Wednesday, June 29, 2011

CRASH HQ Sendai Trip 6/22-6/26

Reflections from the CRASH HQ Trip Last week. 
(Photo Credit mostly to Pauline Wu)
Special thanks to my team members: Urs, Lalita, Jordan, and Pauline. I enjoyed working with you, laughing at our silliness, debriefing after tiring emotional days, and getting to know you all better. 

This was "Seaside Chapel" in Sendai. Now only the foundation and the cross remain. Those from the congregation who are still alive continue to meet in a cafe. CRASH has been working through this church and doing events, especially for child victims, in the Seaside Cafe. Makes you remember what the important parts of a church are...

This is the CRASH Sendai Morigo base camp which we stayed in. It was a group comprised of individuals from headquarters to observe the base camp procedures and experiment with sending individuals rather than only accepting teams. 

One of our work projects was at the house of Ouchi San, a farmer and volunteer fireman in Sendai, who shared a bit of his story with us. Ouchi san (the one in the middle with the helmet and apron) is a local hero, not only because he is known for growing the most delicious vegetables around, but also because on the day of the tsunami, he went towards the water, where there is an elementary school, to warn everyone to get to higher elevation. Then he drove back towards his house, racing the wave, but was swept away in his car. He managed to climb on top of his drifting truck and grab hold of a roof and hold on. It wasn't until four days later that Ouchi san was able to get news to his wife and daughters that he was safe, because they were at the school. He told us that the kids in the school had watched as people scrambled to get up into buildings but were swept away, and they wrote all over the walls things like "I don;t want to live, because I've seen too many people die." His wife and daughters now suffer from post-tsunami depression and the family is struggling to move on with their lives. Nevertheless, Ouchi san has high spirits and perseverance and, as one of the volunteers said, "sums up all that is good about the people of Japan." I barely even met the man, but I have so much respect for this new hero figure. He is not a Christian, but he accepts help from the church thankfully and allows us volunteers to pray for him. When we asked him what we could pray for, he said, "I already know you have been praying for me. But there are so many other people who are much worse off in my town." He went on to describe some people's predicaments, and then asked us to "pray for everyone." These are the people we are fighting for.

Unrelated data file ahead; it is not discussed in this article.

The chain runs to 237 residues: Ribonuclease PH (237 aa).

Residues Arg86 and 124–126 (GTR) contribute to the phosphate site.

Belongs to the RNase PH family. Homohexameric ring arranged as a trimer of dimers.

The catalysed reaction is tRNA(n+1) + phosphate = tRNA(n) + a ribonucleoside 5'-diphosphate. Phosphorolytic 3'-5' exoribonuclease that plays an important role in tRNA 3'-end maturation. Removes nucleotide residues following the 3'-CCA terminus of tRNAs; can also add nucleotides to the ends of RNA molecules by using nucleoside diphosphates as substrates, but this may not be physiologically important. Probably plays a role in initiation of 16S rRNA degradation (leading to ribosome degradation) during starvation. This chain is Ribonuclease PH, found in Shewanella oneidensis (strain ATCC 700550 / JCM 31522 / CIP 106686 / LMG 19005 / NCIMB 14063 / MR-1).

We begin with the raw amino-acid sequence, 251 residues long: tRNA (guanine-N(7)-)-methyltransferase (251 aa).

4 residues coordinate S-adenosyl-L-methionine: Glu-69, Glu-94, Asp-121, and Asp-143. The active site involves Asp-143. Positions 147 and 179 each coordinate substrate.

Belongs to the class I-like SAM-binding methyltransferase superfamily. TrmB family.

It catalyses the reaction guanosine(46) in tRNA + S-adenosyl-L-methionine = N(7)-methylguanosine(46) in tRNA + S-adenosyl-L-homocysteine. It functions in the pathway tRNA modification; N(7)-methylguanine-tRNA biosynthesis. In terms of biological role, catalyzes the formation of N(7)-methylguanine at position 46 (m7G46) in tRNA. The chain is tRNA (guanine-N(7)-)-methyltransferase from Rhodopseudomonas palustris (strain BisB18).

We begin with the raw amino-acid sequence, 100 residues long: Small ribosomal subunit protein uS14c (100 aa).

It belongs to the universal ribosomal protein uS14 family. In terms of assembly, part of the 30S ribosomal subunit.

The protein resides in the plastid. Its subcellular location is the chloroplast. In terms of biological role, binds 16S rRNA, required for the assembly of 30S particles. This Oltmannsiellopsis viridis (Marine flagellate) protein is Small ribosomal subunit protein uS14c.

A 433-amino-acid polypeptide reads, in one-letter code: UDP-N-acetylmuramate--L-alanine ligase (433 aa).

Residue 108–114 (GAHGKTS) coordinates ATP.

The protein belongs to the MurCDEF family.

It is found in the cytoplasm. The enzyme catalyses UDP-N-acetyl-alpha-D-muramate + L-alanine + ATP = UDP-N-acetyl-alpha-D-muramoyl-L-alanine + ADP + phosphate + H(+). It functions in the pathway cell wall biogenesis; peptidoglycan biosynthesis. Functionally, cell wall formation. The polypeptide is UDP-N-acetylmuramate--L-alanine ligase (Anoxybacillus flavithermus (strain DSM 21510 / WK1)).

Ouchi San saved this puppy, Rui-chan, from drowning in the tsunami. It has a lot of problems now. It barked at us like crazy, so we asked Ouchi san if Rui disliked foreigners. Ouchi san replied. "He dislikes foreigners. He dislikes Japanese. He even dislikes me, his rescuer. The only one he likes is food. Food is like his girlfriend!" 

This is Ouchi San's farmland, which will take years to be rid of salt and trash, but he dreams of one day farming his famous vegetables again. The base operations leader was talking to him about how the rain coming down to cleanse his field of salt water was God's grace. 

The calander in Ouchi San's house is still on 3/11. He told us that's when time stopped for him, and nothing will ever be the same.

Our other work project was in Ishinomaki. We spent the day clearing out a house of it's mud, fish, and debris to rid it of stench, filling bags with shovel-fulls of rotten goodness-knows-what. 
The combination of strenuous labour, an overwhelming smell, and the view of destruction as far as the eye can see, made it a day none of us will forget. I've smelled a lot of rancorous things in my life, but this was the worst. 

One of my fellow volunteers called it a “little slice of Hell,” and I can't help but agree that it is hard to find God in a place like this. Nevertheless, through the experience, God has renewed my faith in a way that he never has before, and proven himself faithful, even loving, and very present in the heart of this muddy stench, reaching out to these depressed and melancholic people.

Through this trip, my passion to help in this relief effort has grown stronger. I returned to the CRASH office with new insight and motivation to be part of this operation to mend these people's lives and show them the hope they are so desperately searching for. There have been moments where I have been paralyzed by grief, uncertainty, or frustration, but I try to learn from these moments and move on, keeping the broader picture in mind. 

It was a great trip, and I made a lot of friends from all over the world who are volunteering at the base camp. What a beautiful picture of the body of Christ coming together. This is the church.

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